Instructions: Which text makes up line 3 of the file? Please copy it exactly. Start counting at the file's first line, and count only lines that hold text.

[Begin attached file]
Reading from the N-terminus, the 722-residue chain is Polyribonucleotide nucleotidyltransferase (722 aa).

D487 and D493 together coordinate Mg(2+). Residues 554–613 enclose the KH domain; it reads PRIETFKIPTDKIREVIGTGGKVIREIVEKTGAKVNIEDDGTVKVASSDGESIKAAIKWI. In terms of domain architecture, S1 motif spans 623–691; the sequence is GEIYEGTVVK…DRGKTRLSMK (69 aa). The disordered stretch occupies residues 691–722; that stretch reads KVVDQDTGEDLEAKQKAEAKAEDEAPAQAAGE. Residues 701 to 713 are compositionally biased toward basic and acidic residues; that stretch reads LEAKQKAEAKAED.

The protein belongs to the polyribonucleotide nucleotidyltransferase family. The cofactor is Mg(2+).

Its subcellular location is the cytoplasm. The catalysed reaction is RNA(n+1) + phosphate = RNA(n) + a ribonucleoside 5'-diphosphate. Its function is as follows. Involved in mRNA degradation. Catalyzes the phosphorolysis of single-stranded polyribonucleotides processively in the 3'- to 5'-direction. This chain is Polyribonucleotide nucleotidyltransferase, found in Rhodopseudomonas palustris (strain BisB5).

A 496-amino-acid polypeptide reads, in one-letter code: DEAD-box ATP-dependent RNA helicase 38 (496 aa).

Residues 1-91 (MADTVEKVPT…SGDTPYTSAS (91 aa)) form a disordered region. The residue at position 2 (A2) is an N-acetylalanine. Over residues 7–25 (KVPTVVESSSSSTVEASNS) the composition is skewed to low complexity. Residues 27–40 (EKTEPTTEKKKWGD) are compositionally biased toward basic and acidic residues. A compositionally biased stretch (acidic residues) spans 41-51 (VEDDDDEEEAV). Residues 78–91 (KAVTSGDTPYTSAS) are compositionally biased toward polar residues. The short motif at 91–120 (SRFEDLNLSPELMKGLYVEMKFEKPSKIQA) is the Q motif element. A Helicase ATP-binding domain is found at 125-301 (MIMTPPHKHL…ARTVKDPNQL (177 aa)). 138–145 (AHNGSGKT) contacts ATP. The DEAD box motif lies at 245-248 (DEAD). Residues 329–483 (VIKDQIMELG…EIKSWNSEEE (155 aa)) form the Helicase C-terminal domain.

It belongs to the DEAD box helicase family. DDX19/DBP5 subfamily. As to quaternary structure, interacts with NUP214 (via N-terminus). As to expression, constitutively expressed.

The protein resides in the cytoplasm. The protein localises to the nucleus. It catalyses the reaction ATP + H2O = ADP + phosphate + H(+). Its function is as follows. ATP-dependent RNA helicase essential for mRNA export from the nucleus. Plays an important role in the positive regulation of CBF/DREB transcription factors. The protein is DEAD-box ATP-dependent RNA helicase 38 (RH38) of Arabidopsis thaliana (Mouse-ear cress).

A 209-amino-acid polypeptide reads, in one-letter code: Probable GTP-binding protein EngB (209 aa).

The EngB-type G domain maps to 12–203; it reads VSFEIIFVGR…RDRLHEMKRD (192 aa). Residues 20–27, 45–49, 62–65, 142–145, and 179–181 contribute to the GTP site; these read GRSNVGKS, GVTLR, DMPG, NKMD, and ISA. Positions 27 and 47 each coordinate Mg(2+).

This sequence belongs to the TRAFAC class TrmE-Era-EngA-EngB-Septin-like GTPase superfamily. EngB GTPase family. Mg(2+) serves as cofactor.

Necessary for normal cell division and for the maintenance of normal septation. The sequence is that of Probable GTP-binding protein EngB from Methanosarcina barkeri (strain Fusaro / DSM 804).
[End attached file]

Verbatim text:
The protein belongs to the polyribonucleotide nucleotidyltransferase family. The cofactor is Mg(2+).